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Reading on U.S. consumer spending likely to set the tone on markets this week

TORONTO - The latest reading on consumer spending activity in the United States will likely set the tone for trading on stock markets this week.

TORONTO - The latest reading on consumer spending activity in the United States will likely set the tone for trading on stock markets this week.

U.S. retail sales for October are released Monday and economists expect to see a rise of 0.9 per cent following a drop of 1.5 per cent during September.

"It looks like that's going to be the big one," said Colin Cieszynski, market analyst at CMC Markets Canada.

Stock markets ended last week higher for a second consecutive week, largely on investor relief from indications that U.S. interest rates will stay low for an extended period.

Markets were also lifted by last weekend's G20 meeting where leaders made it clear that government stimulus measures will not disappear any time soon.

But critical to that growth on markets has been the hope that the end of recession will be followed by a strong recovery.

While retail sales are important in any economy, they're particularly important in the United States where consumer spending accounts for about 70 per cent of the economy.

And there are searing memories of what happens when consumer strength collapses.

"When the U.S. consumer got tapped out, that was one of the big things that led to the collapse of the housing market and that dragged down the whole banking system with it," observed Cieszynski .

"If we don't get the rebound in U.S. consumer spending, either we're in for a long, slow recovery or something else is going to have to pick up the slack, whether it's improved consumer spending in other parts of the world or corporate spending. Up to now it's been government spending has been trying to pick up the slack."

Cieszynski said there is optimism ahead of that retail report, based on other data from last week, pointing to a series of U.S. quarterly earnings reports from retailers that went down well with the market.

Wal-Mart, for example, beat earnings expectations but also reported that sale store sales moved down.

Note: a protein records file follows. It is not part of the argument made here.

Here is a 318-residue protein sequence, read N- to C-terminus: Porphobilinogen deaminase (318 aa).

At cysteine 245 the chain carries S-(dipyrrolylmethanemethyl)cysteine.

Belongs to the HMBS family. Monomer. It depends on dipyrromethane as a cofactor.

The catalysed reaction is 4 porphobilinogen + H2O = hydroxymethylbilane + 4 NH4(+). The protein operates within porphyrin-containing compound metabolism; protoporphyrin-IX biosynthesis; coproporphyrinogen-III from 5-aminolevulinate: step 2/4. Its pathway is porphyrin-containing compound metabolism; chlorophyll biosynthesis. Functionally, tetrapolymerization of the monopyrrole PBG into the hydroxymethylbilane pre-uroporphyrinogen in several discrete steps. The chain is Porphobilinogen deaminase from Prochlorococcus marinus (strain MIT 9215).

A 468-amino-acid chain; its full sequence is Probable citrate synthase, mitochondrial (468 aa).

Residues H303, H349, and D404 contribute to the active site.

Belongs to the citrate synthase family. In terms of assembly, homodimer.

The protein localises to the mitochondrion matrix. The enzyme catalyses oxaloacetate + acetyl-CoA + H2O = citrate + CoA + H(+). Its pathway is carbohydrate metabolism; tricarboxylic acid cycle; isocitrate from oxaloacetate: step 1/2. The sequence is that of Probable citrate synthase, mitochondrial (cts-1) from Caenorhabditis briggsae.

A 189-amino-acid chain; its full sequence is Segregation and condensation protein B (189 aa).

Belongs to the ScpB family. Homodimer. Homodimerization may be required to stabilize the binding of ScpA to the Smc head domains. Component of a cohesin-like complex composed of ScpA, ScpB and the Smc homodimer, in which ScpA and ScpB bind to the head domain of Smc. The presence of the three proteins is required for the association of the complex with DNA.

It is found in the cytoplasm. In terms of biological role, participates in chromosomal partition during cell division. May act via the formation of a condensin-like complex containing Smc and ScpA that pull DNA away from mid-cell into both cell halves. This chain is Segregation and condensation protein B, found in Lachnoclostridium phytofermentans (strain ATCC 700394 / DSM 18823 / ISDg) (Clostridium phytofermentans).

On the Canadian economic calendar, Statistics Canada releases the September reading on manufacturing shipments Monday. Economists expect to see a 1.5 per cent rise.

And the October consumer price index comes out on Wednesday. It is expected that inflation rose 0.1 per cent from the previous month.

In corporate earnings, Grocer Loblaw Companies Ltd. (TSX:L) is to issue its third-quarter results on Tuesday, followed by forestry company Tembec (TSX:TMB) on Wednesday.

North American indexes are up in the neighbourhood of 50 per cent since the lows of early March and some analysts think it's getting harder to improve much on that performance in the near future.

"What concerns us a little bit is that there is a consensus view forming out there and everyone is down on the U.S. dollar, everyone is up on gold, everyone is pro-equities and everyone is big time overweight emerging markets," said Paul Vaillancourt, director of asset allocation, Franklin Templeton Managed Investment Solutions in Calgary.

"We look at this, consensus view you know, the street all piling on to the same trades. That to us is kind of, a little concerning."

He points out there is also concern about how much of economic growth is due to government spending or stimulus induced growth, along with concerns about the timing of the withdrawal of that stimulus.

Vaillancourt said that after running up so sharply across the board, the market is becoming much more a stock pickers market.

He is still overweight equities in his portfolio but "with the thought to start in the next month selling into strength."

Vaillancourt thinks the market is in for some weakness, but likely not before the end of the year since in December "you have some window dressing that's going to happen at that point."

 
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